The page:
McGregor sought to create a realistic private detective comic book, and he succeeded in spades, producing a violent, touching and emotional story. …[W]hat’s going on with the characters, how they relate to one another and the others in their lives, is equally as important as the plots they find themselves in. McGregor is as interested in why people do what they do and how they deal (or are unable to deal) with the demons they carry around. – Ain’t it Cool News
Created and Written by Don McGregor. Art by Gene Colan.
Reminiscent of an urban True Detective, Detectives, Inc. is a story of crime, hope, and two mens’ struggle to rise above the darkness that they fight in the streets and in their souls. Through the cases of Ted Denning and Bob Rainier, two of the finest private detectives in the business, we examine issues of urban decay, criminal justice, and civil rights in a time of great social upheaval against the backdrop of 1980s Brooklyn.
These days, Brooklyn may be known as hipster central, but before becoming a destination for brunch, it was a nightmarish slum of broken dreams, dangerous nights, and a forgotten people that the police were inclined to ignore. Back in the late 1970s and early 1980s, you needed to find your own help if you wanted any chance at justice… and the only help you could find was Detectives, Inc.
Bob Rainier, a bitter divorcee with a drinking problem and a foul mouth, and Ted Dennings, an African American trying to make his mark in what many still consider a white man’s world, are two men from very different worlds, but despite their individual stubbornness they’ve formed a mutually beneficial professional partnership and a deep personal friendship all well helping those the life has forgotten. But their partnership and friendship will be pushed to their breaking points as Rainier and Dennings leave their Manhattan offices behind to take on crime in the streets of Brooklyn.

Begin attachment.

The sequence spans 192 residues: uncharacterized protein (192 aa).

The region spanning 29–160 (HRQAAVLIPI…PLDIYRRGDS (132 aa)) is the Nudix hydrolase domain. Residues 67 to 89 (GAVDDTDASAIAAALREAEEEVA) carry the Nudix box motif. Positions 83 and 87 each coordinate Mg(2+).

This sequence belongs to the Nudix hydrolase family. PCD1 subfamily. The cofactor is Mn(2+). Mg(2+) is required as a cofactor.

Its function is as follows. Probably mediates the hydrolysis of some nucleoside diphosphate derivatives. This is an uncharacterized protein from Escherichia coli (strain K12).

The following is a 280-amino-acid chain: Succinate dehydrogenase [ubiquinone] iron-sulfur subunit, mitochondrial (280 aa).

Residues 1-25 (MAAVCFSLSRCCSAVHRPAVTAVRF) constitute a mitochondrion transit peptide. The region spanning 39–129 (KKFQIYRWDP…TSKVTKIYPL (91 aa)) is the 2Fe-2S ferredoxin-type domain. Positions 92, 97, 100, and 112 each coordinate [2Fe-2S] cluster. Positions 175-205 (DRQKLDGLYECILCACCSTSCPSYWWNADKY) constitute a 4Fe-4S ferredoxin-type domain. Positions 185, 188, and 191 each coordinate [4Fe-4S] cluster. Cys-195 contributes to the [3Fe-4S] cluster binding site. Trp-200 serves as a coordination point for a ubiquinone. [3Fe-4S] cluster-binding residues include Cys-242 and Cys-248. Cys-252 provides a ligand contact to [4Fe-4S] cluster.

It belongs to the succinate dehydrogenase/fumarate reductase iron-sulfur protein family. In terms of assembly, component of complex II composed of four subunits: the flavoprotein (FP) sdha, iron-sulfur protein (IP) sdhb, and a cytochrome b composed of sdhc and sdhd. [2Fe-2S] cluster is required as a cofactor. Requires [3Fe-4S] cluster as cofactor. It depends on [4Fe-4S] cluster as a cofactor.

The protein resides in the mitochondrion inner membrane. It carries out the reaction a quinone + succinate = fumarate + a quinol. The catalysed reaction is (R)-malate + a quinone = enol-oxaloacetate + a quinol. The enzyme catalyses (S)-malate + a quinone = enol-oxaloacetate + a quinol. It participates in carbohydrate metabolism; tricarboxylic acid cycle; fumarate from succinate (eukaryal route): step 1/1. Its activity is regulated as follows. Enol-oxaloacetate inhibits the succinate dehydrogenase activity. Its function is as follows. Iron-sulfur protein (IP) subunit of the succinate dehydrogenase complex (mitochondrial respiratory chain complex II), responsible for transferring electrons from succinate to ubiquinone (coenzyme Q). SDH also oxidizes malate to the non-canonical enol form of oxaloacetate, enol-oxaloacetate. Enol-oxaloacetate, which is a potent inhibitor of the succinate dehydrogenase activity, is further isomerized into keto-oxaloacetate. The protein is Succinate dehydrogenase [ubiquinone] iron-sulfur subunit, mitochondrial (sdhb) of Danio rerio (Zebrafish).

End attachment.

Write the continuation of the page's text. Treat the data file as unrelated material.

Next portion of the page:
Gang disputes, mysterious murders, and plots by some very powerful people who would rather not see them unraveled fill their days as they deal with cases and people that the police are all too eager to see disappear. Dennings and Rainier will also have to overcome their own personal preconceptions and prejudices in order to find their clients the justice they deserve. For the detectives, sometimes it seems the case is just a way of distracting them from their own problems, such as Denning’s attempts to deal with killing a teenage boy to save his partner or Rainer’s ever-present strained relationship with his ex-wife.
A realistic private detective comic book gives way to a violent, touching and emotional story of unlikely friends. …what’s going on with the characters, how they relate to one another and the others in their lives, is equally as important as the plots they find themselves in. McGregor is as interested in why people do what they do and how they deal (or are unable to deal) with the demons they carry around.